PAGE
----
Fantasy Basketball: 2017-18 Draft Targets When Punting Blocks
One of the most common strategies in head-to-head fantasy basketball leagues is category punting. That is where you devalue or "punt" a category (or more) in order to focus on stacking your team in other areas.
If that's your game, we've got you covered. This is part 6 of 9 in our handy series of punting guides, in which we'll focus on punting assists.
In each instalment, we'll look at punting in one of the nine standard-league stat categories (points, threes, rebounds, assists, steals, blocks, field goal percentage, free throw percentage, and turnovers), providing you with helpful tips and draft targets at every position along the way. In the end, we hope these guides will collectively serve as a useful reference on your draft day if the opportunity to punt arises (or as a buying guide of sorts for trades after your draft has finished).
When possible, we'll try to make sure the top targets at each position don't overlap in terms of average draft position (ADP), so that you can conceivably grab all five guys discussed below (or at least fill out a full lineup by using the additional options listed below each of the top targets).
Always remember: punting doesn't mean you're actively trying to tank a category, just that you don't mind not being successful in it. The goal is always to target players who bring a lot of value outside of the punting category in question, while avoiding options who draw a large portion of their value from it.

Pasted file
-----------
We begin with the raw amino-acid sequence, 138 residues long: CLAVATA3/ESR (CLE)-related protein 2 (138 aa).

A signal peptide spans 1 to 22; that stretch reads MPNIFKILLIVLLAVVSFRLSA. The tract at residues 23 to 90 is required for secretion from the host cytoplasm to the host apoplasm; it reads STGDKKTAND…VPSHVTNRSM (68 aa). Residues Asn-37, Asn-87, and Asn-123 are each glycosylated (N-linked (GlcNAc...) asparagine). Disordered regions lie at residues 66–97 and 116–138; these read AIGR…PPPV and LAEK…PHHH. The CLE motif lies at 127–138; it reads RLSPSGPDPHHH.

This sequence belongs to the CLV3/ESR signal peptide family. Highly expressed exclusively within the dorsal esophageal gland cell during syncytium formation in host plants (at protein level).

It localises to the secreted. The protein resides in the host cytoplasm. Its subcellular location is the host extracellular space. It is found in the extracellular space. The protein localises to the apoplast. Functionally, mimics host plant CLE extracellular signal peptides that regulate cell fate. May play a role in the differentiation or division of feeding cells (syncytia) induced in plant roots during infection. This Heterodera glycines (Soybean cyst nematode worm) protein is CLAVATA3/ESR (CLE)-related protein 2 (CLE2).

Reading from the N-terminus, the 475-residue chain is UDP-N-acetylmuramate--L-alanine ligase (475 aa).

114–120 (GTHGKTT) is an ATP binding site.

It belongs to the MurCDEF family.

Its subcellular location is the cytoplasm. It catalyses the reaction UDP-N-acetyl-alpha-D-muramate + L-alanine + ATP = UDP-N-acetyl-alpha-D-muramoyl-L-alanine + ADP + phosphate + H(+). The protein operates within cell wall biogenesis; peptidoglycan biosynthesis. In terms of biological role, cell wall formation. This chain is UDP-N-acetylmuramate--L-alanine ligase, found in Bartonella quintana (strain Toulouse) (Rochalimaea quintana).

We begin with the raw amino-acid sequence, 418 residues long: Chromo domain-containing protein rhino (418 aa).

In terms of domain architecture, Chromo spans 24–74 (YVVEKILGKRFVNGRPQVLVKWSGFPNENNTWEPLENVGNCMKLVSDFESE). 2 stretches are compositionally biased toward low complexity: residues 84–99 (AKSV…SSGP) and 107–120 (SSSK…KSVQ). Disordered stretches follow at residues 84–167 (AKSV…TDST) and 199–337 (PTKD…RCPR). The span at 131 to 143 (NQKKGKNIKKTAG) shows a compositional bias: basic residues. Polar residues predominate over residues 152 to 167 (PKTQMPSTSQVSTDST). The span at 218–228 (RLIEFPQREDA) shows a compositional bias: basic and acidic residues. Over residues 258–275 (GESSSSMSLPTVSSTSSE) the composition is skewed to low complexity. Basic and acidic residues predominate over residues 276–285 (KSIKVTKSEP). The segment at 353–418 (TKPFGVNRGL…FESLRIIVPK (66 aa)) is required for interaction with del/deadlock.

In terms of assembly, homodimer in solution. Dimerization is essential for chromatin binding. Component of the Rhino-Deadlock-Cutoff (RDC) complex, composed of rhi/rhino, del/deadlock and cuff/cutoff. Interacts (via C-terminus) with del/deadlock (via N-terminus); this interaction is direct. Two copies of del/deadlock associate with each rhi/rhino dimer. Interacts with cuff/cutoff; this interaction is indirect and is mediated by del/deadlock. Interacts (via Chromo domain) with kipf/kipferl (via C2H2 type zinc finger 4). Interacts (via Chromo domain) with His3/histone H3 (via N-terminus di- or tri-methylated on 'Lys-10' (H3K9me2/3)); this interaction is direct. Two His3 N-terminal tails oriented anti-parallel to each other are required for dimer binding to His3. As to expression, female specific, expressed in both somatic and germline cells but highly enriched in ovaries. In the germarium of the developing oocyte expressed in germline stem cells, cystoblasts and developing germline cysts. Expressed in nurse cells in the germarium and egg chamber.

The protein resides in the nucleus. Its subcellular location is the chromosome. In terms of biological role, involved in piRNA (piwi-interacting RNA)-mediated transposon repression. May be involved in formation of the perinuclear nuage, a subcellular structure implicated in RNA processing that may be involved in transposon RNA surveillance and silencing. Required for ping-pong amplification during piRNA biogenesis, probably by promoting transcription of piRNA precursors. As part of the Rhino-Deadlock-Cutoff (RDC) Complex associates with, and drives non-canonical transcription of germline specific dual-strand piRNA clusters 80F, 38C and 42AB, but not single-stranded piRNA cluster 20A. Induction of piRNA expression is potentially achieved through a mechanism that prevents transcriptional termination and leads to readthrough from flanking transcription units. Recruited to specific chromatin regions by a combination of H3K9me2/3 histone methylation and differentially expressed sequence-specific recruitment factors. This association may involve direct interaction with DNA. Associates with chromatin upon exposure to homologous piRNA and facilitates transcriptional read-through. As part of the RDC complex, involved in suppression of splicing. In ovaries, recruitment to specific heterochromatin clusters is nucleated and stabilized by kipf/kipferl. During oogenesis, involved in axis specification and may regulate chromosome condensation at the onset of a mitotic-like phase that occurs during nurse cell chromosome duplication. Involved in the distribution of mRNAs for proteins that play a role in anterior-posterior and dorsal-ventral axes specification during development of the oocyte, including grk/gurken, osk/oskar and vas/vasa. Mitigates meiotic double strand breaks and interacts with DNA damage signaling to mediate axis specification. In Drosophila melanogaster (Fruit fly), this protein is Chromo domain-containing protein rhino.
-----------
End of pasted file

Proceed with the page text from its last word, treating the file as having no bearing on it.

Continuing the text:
There are not a lot of elite shot blockers in fantasy hoops, so punting swats is one of the easiest of the punt strategies to employ. There were only 13 players who averaged 1.5 rejections or more last season, and they are mostly guys that get snatched up in the first few rounds of fantasy drafts.
Because there is such a high concentration of value in the top few leaders in the category, missing out on the truly elite options like Rudy Gobert, Joel Embiid, Anthony Davis, Myles Turner, and Hassan Whiteside will almost certainly mean that your team won't count blocks as one of its strengths anyway. If you are low in blocks after your first few picks, you're better off forgetting about the category entirely instead of reaching down the board for specialists who will just drain you in other categories.